As I was studying for the message I am going to give this coming Sunday (Surrender is the New Freedom), I ran across this quote from Thomas A Kempis’ work The Imitation of Christ. It’s definitely not a popular idea in our culture today, but I have no doubt he nails what Jesus is talking about in Mark 8:31-38. I’d encourage you to read and contemplate.

Jesus has many who love His Kingdom in Heaven, but few who bear His Cross (Luke 14:27). He has many who desire comfort, but few who desire suffering. He finds many to share His feast, but few His fasting. All desire to rejoice with Him, but few are willing to suffer for His sake. Many follow Jesus to the Breaking of Bread, but few to the drinking of the Cup of His Passion. Many admire His miracles, but few follow Him in the humiliation of His Cross. Many love Jesus as long as no hardship touches them. Many praise and bless Him, as long as they are receiving any comfort from Him. But if Jesus withdraw Himself, they fall to complaining and utter dejection.


They who love Jesus for His own sake, and not for the sake of comfort for themselves, bless Him in every trial and anguish of heart, no less than in the greatest joy. And were He never willing to bestow comfort on them, they would still always praise Him and give Him thanks.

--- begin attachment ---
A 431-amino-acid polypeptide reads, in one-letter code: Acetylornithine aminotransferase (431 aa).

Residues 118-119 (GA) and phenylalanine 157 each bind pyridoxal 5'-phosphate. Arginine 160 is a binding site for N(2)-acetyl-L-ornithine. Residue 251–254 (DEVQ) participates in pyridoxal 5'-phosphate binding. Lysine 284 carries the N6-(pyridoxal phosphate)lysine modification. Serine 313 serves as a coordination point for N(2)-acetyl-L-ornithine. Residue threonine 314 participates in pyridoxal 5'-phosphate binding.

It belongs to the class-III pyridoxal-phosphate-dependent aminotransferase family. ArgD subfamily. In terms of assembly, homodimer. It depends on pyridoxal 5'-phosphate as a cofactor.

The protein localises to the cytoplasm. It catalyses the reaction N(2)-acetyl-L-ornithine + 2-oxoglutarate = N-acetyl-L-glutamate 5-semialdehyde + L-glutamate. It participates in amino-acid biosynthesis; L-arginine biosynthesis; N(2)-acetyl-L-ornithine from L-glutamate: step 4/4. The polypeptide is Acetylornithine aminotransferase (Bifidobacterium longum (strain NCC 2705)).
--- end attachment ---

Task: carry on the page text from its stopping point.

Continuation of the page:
Oh, how powerful is the pure love of Jesus, free from all self-interest and self-love! Are they not all mercenaries, who are always seeking comfort? Do they not betray themselves as lovers of self rather than of Christ, when they are always thinking of their own advantage and gain? Where will you find one who is willing to serve God without reward?


Seldom is anyone so spiritual as to strip himself entirely of self-love. Who can point out anyone who is truly poor in spirit and entirely detached from creatures? His rare worth exceeds all on earth. If a man gave away all that he possessed, yet it is nothing. And if he did hard penance, still it is little. And if he attained all knowledge, he is still far from his goal. And if he had great virtue and most ardent devotion, he still lacks much, and especially the `one thing needful to him’ (Luke 10:42). And what is this? That he forsakes himself and all else, and completely denies himself, retaining no trace of self-love. And when he has done all that he ought to do, let him feel that he has done nothing.


Let him not regard as great what others might esteem great, but let him truthfully confess himself an unprofitable servant. For these are the words of the Truth Himself: `When you shall have done all those things that are commanded you, say, “We are unprofitable servants” (Luke 17:10). Then he may indeed be called poor and naked in spirit, and say with the Prophet, `I am alone and poor’ (Ps. 25:16). Yet there is no man richer, more powerful or freer than he who can forsake himself and all else, and set himself in the lowest place.